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ARS Home » Plains Area » Fort Collins, Colorado » Center for Agricultural Resources Research » Rangeland Resources & Systems Research » Research » Publications at this Location » Publication #356391

Research Project: Improved Management to Balance Production and Conservation in Great Plains Rangelands

Location: Rangeland Resources & Systems Research

Title: Evaluating RZWQM2-CERES-Maize and water production functions for predicting irrigated maize yield and biomass in eastern Colorado

Author
item Sima, Nathan - Colorado State University
item Andales, Allan - Colorado State University
item Harmel, Daren
item Ma, Liwang

Submitted to: Transactions of the ASABE
Publication Type: Peer Reviewed Journal
Publication Acceptance Date: 12/15/2018
Publication Date: 1/2/2019
Citation: Sima, N.Q., Andales, A.A., Harmel, R.D., Ma, L. 2019. Evaluating RZWQM2-CERES-Maize and water production functions for predicting irrigated maize yield and biomass in eastern Colorado. Transactions of the ASABE. 62(1):1-11. https://doi.org/10.13031/trans.13045.
DOI: https://doi.org/10.13031/trans.13045

Interpretive Summary: Complex models have been developed to understand the interactions among cropping system components. Although these models are widely published in literature, their use to guide irrigation management is sparse. In this study, the CERES-Maize crop model in Root Zone Water Quality Model was compared to a crop water production function for its ability to predict biomass and grain yield of irrigated maize in eastern Colorado. Results showed that the water production function in general performed better than the CERES-Maize crop model after considering both experimental and simulation uncertainties. Thus, for practical purposes, water production functions may be more favorable than complex crop models because of their simplicity and no need for calibration. However, complex models are still useful to simulate the behavior of system variables that are not measured experimentally and to predict the interactions among system components. This study also revealed that a complex crop model could have compensated its deficiency in simulating management effects by fitting variety-specific parameters. As a result, the parameters are site- or data-specific and may vary from location to location, which is exactly what crop modelers try to avoid by developing complex mechanistic models instead of simplified relations.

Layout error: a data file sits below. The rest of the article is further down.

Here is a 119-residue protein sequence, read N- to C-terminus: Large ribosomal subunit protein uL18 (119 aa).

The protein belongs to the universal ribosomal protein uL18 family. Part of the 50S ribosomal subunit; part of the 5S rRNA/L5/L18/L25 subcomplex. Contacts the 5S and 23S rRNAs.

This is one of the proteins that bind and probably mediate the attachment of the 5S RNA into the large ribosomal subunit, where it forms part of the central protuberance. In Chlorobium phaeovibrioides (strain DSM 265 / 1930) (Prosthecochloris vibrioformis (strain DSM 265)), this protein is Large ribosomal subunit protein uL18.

Technical Abstract: Complex crop models have been developed to understand the interactions among system components. Although these models are widely published in literature, their use to guide irrigation management is sparse. In this study, the CERES-Maize crop model in Root Zone Water Quality Model was compared to an empirical regression-type crop water production function for its ability to predict biomass and grain yield of irrigated maize in eastern Colorado. Results showed that the water production function in general performed better than the CERES-Maize crop model based on a modified F-test and d-index after considering both experimental and simulation uncertainties. Thus, for practical purposes, water production functions may be more favorable than mechanistic crop models because of their simplicity and no need for calibration. However, mechanistic models are still useful to simulate the behavior of system variables that are not measured experimentally and to predict the interactions among system components. This study also revealed that a mechanistic crop model could have compensated its deficiency in simulating management effects by fitting cultivar parameters. As a result, the fitted cultivar parameters are site- or data-specific and may vary from location to location, which is exactly what crop modelers try to avoid by developing mechanistic models instead of regression equations.